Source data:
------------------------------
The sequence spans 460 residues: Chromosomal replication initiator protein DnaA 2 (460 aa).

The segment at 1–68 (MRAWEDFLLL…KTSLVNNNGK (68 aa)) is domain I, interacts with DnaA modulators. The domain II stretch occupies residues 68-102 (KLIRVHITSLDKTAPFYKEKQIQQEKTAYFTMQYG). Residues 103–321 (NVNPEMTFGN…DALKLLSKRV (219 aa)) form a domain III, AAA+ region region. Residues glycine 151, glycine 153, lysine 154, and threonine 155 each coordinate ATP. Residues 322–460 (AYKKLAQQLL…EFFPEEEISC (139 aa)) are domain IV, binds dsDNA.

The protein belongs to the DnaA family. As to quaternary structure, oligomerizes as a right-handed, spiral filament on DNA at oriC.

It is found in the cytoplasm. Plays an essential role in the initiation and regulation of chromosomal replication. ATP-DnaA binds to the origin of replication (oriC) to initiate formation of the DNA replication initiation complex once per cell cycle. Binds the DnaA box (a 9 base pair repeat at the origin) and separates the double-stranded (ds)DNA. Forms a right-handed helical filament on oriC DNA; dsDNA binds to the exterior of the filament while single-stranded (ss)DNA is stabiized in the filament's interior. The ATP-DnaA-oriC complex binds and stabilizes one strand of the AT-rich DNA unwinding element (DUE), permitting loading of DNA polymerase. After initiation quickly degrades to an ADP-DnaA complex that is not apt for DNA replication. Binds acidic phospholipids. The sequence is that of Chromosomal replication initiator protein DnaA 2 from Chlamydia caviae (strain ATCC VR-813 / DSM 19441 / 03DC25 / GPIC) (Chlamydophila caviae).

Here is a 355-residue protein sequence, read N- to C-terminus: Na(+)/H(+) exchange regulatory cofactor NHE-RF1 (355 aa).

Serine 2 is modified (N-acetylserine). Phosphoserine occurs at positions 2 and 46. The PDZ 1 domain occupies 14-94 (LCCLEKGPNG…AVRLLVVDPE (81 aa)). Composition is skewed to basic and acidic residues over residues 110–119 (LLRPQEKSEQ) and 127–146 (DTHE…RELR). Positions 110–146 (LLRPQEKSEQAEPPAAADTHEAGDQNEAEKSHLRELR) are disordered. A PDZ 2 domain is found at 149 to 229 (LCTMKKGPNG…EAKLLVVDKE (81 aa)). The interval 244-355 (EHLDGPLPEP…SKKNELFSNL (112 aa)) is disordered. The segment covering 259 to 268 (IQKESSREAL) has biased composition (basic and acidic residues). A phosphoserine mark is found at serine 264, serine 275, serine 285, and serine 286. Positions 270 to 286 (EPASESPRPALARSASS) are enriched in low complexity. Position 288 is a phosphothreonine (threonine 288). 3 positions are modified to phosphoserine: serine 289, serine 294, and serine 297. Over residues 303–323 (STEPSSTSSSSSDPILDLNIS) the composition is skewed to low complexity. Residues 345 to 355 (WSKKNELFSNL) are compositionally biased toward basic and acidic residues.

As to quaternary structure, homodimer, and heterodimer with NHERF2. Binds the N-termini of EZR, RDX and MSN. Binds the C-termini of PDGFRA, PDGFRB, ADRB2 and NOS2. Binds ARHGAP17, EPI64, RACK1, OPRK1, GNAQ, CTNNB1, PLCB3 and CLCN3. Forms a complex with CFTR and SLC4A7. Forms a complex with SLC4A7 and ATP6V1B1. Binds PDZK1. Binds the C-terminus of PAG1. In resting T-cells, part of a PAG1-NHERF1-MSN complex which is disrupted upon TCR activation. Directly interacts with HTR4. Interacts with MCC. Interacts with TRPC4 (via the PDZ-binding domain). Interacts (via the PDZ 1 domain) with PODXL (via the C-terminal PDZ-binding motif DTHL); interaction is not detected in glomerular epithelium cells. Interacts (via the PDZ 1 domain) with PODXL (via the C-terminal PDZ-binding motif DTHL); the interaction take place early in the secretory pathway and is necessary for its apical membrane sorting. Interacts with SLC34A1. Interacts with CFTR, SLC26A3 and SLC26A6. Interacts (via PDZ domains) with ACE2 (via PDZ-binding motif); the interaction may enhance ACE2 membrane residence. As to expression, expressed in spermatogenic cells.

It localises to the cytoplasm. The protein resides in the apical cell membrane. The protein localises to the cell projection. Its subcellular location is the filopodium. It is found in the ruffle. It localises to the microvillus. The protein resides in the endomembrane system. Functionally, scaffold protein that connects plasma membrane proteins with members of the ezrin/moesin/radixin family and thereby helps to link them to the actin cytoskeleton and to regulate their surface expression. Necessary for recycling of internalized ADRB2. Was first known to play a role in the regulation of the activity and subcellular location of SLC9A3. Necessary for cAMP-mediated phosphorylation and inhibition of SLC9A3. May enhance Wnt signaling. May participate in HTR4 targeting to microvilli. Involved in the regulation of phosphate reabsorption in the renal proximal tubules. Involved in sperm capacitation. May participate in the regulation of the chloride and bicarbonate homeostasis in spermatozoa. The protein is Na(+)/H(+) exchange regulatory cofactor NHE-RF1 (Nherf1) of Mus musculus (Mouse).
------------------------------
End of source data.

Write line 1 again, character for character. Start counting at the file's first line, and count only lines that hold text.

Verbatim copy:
The sequence spans 460 residues: Chromosomal replication initiator protein DnaA 2 (460 aa).